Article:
Both the Natural Products Association (NPA) and Council for Responsible Nutrition (CRN) are signatories on a letter sent to Senate Majority Leader Reid and Senate Republican Leader McConnell, which urges against a section of the Wall Street Reform and Consumer Protection Act of 2009.
“Granting the Federal Trade Commission broad new authority across all but a few sectors of the American economy is not a necessary or relevant response to the causes of the recent recession,” stated the letter.
“The financial troubles of the past year have not been laid at the FTC's doorstep, and provisions to expand the Commission's authority are out of place in legislation to reform the financial system,” it added.
To read the full letter, please click here.
The letter comes in response to a section of the H.R. 4173 Bill that hands the Federal Trade Commission (FTC) powers to condemn healthy food and supplement messaging that is not backed by product-specific substantiation.
The section could mean that marketing statements on dietary supplements may require two ‘gold standard’ clinical trials to back them, said food attorney Marc Ullman on an industry blog.
Ingredient-based substantiation, where the claim relates to the active ingredient rather than the specific product, could lose its weighting, amid the desire of the Bill’s authors to crack down on flagrant internet and other forms of fraud.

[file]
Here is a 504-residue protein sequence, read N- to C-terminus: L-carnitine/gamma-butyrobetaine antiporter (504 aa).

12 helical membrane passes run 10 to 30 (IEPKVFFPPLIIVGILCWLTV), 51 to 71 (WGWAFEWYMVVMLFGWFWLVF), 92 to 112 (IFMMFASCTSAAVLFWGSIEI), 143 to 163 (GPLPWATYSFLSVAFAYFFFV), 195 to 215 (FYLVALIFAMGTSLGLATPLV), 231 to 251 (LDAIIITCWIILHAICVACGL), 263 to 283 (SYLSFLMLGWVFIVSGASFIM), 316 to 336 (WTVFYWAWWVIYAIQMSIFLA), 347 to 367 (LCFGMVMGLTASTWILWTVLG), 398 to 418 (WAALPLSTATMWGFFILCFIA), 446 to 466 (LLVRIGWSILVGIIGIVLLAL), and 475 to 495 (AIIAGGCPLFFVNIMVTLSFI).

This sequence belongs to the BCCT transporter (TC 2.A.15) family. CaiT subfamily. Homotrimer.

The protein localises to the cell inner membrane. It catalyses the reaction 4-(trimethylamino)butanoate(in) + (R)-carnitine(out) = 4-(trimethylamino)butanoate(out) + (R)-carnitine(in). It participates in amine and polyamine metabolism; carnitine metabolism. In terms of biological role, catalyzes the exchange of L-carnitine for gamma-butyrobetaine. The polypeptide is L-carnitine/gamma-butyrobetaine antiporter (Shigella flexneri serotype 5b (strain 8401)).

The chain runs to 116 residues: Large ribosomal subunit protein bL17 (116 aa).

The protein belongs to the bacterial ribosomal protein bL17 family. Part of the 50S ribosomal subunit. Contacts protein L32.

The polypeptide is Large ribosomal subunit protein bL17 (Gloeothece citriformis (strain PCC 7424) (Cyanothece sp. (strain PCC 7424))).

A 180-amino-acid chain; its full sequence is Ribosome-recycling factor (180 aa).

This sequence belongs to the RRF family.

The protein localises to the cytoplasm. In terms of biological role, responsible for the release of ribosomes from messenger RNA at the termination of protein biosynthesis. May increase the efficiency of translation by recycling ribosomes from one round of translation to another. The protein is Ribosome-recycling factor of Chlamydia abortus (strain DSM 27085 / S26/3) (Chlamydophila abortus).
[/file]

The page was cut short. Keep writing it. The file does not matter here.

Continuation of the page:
FTC Chairman Jon Leibowitz emphasized that fraud, not marketing, was the Bill’s target.
The letter stated, however, that “the Senate [is strongly urged] to focus its current debate on restructuring the financial regulatory system, and not rush to make changes to the FTC that would have a fundamental impact on a broad segment of the business community."
John Gay, NPA's CEO and executive director, said the association was asking its members to take action on the issue by “contacting their senators and urging them to focus on strengthening the stability of our economy, not regulating industries that had nothing to do with the financial crisis.”
"At a time when businesses are struggling to both survive and create new jobs, adding burdensome new regulations and ceding more authority over natural products businesses to the FTC is just what the economy does not need,” added Gay.